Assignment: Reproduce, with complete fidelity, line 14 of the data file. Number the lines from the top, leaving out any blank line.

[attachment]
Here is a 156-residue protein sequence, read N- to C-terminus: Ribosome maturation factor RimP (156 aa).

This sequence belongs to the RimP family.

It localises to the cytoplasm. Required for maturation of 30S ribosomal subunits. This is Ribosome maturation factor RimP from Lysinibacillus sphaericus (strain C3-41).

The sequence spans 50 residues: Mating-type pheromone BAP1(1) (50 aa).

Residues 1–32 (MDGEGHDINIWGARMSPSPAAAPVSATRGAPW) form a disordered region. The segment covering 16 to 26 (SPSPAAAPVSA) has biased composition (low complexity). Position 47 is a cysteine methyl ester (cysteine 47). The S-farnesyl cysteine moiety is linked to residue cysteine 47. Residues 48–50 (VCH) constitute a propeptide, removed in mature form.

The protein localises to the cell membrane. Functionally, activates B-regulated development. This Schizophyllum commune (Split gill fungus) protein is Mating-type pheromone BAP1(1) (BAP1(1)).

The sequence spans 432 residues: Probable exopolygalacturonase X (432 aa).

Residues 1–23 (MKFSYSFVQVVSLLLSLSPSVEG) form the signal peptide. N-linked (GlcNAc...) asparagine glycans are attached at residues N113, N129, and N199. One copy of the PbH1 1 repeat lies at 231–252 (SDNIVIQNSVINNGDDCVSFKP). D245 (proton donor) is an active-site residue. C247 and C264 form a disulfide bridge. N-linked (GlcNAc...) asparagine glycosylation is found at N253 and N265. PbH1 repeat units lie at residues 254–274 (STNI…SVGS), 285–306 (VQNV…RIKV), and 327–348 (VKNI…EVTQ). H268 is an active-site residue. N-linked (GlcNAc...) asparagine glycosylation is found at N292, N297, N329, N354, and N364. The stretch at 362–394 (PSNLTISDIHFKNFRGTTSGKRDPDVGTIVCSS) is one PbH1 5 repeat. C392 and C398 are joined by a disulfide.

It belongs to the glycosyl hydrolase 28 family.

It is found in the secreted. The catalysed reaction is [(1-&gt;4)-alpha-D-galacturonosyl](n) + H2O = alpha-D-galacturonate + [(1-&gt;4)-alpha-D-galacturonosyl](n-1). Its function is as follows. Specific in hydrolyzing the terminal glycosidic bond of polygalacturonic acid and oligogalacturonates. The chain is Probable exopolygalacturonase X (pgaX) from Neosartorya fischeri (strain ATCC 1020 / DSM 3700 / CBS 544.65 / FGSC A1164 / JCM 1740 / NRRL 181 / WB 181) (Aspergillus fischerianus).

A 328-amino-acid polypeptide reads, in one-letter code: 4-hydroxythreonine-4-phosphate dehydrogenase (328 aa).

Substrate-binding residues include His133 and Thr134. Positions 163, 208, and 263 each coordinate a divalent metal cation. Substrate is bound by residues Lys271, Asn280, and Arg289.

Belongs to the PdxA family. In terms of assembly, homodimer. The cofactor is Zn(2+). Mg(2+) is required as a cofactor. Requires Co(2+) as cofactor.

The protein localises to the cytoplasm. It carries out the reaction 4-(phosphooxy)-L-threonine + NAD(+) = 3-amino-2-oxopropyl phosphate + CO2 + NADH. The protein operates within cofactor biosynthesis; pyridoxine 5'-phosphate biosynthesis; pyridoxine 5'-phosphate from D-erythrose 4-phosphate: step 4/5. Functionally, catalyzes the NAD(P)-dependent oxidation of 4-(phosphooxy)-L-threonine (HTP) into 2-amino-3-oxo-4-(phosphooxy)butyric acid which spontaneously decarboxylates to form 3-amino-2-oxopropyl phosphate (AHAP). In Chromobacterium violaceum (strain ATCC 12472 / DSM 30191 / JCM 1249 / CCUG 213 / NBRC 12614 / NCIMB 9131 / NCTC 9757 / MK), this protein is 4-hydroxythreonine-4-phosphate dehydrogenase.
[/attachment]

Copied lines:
The protein localises to the cytoplasm. It carries out the reaction 4-(phosphooxy)-L-threonine + NAD(+) = 3-amino-2-oxopropyl phosphate + CO2 + NADH. The protein operates within cofactor biosynthesis; pyridoxine 5'-phosphate biosynthesis; pyridoxine 5'-phosphate from D-erythrose 4-phosphate: step 4/5. Functionally, catalyzes the NAD(P)-dependent oxidation of 4-(phosphooxy)-L-threonine (HTP) into 2-amino-3-oxo-4-(phosphooxy)butyric acid which spontaneously decarboxylates to form 3-amino-2-oxopropyl phosphate (AHAP). In Chromobacterium violaceum (strain ATCC 12472 / DSM 30191 / JCM 1249 / CCUG 213 / NBRC 12614 / NCIMB 9131 / NCTC 9757 / MK), this protein is 4-hydroxythreonine-4-phosphate dehydrogenase.